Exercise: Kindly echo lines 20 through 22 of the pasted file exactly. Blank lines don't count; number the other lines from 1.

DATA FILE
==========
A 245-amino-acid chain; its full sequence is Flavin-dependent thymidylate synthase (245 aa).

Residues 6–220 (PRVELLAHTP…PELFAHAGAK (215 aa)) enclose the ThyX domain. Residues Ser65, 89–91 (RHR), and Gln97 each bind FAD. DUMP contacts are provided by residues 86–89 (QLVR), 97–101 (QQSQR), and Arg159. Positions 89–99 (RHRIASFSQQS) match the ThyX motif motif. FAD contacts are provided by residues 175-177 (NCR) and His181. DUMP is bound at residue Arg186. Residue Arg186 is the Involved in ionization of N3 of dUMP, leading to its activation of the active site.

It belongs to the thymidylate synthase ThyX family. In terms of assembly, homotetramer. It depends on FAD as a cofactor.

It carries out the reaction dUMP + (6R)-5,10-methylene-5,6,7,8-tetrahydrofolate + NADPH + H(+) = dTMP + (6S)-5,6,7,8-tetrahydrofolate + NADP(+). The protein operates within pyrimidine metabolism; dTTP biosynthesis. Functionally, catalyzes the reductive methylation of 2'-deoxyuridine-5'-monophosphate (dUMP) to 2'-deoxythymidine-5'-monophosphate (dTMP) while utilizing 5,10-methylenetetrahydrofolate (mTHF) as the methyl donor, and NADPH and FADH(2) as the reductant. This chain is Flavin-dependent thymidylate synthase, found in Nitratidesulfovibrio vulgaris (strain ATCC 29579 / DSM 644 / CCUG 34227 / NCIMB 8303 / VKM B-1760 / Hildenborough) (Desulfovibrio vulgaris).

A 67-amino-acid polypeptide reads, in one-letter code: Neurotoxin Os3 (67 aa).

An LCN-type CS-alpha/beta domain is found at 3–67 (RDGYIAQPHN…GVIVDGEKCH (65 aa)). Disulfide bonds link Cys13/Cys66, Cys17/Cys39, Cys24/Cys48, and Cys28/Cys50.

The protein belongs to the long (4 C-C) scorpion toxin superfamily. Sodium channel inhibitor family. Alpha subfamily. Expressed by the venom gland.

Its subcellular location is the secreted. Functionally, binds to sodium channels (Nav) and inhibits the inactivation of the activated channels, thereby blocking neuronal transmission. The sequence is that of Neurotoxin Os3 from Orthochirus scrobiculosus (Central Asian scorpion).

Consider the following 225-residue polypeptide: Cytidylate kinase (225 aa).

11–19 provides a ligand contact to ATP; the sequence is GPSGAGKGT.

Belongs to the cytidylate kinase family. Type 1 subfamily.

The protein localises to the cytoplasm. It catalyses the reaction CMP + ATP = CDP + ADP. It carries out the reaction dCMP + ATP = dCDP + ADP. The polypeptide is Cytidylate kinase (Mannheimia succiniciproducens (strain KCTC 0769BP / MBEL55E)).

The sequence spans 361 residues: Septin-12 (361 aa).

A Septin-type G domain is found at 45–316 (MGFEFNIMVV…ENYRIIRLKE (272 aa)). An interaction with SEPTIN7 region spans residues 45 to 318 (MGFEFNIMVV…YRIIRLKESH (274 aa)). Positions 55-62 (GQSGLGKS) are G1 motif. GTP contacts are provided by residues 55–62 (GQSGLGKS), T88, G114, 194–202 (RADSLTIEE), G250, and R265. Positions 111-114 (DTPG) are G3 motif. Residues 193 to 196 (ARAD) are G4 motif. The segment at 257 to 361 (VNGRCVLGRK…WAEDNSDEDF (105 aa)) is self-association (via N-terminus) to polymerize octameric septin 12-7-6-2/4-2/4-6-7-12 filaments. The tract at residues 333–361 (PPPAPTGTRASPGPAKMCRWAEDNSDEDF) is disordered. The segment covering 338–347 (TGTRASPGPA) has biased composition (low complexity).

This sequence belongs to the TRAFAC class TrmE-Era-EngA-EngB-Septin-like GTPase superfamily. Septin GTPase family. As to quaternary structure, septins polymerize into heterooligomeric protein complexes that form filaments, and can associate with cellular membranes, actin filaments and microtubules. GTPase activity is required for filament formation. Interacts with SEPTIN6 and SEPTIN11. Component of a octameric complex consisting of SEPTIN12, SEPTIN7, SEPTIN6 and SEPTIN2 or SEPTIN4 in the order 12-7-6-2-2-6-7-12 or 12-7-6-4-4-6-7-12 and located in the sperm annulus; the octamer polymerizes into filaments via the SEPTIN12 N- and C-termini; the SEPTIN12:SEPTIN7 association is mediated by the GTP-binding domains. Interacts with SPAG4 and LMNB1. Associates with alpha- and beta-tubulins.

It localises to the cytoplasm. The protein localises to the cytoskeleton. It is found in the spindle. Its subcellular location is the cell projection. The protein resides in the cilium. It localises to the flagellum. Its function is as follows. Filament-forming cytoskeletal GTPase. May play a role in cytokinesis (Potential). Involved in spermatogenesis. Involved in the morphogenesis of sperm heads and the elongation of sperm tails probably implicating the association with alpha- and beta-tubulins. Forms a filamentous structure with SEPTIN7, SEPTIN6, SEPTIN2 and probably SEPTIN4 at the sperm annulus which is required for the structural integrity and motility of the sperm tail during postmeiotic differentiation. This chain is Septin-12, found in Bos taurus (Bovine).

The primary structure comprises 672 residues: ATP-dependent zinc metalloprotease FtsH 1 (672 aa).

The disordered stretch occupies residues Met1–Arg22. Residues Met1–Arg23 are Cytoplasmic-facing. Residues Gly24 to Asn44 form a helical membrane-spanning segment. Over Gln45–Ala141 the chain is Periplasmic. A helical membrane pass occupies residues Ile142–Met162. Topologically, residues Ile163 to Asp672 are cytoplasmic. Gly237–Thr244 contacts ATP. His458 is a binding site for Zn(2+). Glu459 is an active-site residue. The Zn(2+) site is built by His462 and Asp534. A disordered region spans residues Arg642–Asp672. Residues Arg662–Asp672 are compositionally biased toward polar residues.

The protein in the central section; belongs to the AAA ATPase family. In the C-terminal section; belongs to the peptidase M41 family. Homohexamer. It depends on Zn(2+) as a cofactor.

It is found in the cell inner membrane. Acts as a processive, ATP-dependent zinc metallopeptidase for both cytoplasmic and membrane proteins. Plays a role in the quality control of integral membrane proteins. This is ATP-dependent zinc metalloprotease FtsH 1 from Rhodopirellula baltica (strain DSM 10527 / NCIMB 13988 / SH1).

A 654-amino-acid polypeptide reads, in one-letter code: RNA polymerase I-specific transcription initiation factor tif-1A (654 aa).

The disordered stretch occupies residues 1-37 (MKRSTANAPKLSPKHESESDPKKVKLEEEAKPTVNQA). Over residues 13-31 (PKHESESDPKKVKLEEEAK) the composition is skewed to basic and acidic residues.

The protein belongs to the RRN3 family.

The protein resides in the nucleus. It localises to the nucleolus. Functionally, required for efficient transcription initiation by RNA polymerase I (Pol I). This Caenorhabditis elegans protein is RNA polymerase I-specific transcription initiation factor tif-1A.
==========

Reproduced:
It is found in the cell inner membrane. Acts as a processive, ATP-dependent zinc metallopeptidase for both cytoplasmic and membrane proteins. Plays a role in the quality control of integral membrane proteins. This is ATP-dependent zinc metalloprotease FtsH 1 from Rhodopirellula baltica (strain DSM 10527 / NCIMB 13988 / SH1).

A 654-amino-acid polypeptide reads, in one-letter code: RNA polymerase I-specific transcription initiation factor tif-1A (654 aa).

The disordered stretch occupies residues 1-37 (MKRSTANAPKLSPKHESESDPKKVKLEEEAKPTVNQA). Over residues 13-31 (PKHESESDPKKVKLEEEAK) the composition is skewed to basic and acidic residues.